While I don't think I was completely wrong to write of Bangladesh's relative improvement, they haven't looked particularly strong opponents over the last three days. Their bowling lacks penetration, their fielding has often been poor and their batting has been variable. Tamim Iqbal, Mahmudullah and Mushfiqur Rahim have shown decent technique and more than a little class with the bat, but others in the top order have looked ill-equipped to deal with the England seam attack, especially when Stuart Broad pitched the ball short.

For this reason, England's tactics have looked over-conservative in the extreme, playing just four genuine bowlers and failing to enforce the follow-on this morning, something which condemned the game to a prolonged period of stagnation. It would have been far better for them to emphasize their superior class by putting Bangladesh in again, but their approach has been at one with the over-prepared caution which seems standard fare in modern Test cricket.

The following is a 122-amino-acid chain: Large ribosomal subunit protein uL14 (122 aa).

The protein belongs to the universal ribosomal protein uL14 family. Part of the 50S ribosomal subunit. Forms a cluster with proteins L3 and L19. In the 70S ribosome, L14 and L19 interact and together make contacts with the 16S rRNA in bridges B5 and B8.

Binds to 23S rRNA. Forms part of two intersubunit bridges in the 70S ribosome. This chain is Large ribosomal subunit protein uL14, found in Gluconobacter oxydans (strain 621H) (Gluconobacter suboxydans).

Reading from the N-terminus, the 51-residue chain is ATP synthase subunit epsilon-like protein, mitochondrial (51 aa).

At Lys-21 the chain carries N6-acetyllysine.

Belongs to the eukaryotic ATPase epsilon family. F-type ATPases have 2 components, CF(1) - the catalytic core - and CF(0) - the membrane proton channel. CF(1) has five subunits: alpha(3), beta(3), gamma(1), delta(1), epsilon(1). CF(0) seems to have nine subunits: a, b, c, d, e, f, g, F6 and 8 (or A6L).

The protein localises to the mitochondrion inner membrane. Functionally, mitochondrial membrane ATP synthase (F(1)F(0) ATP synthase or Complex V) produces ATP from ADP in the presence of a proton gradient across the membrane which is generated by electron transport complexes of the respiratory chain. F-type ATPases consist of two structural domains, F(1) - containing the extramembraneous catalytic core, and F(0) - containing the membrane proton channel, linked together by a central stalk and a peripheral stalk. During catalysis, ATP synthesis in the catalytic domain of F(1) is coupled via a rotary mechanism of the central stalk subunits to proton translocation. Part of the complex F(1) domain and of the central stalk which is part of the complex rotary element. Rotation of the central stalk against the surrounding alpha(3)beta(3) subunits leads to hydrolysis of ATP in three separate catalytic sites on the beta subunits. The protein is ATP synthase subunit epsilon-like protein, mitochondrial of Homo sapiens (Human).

Cook's batting was a lot more impressive, his authoritative and entertaining hundred confirming his return to his best form, and Pietersen has also showed that he's close to being back in the groove. It was only a matter of time, and it may be that my own judgement was as cautious and orthodox as England's when I started to question his confidence.

We've also seen one of the most impressive pieces of ground fielding by an England player for many a year. Whatever the duration of his career in Test cricket - and it may well be a short one - Michael Carberry has at least made a lasting impression in an area of the game in which he really excels.

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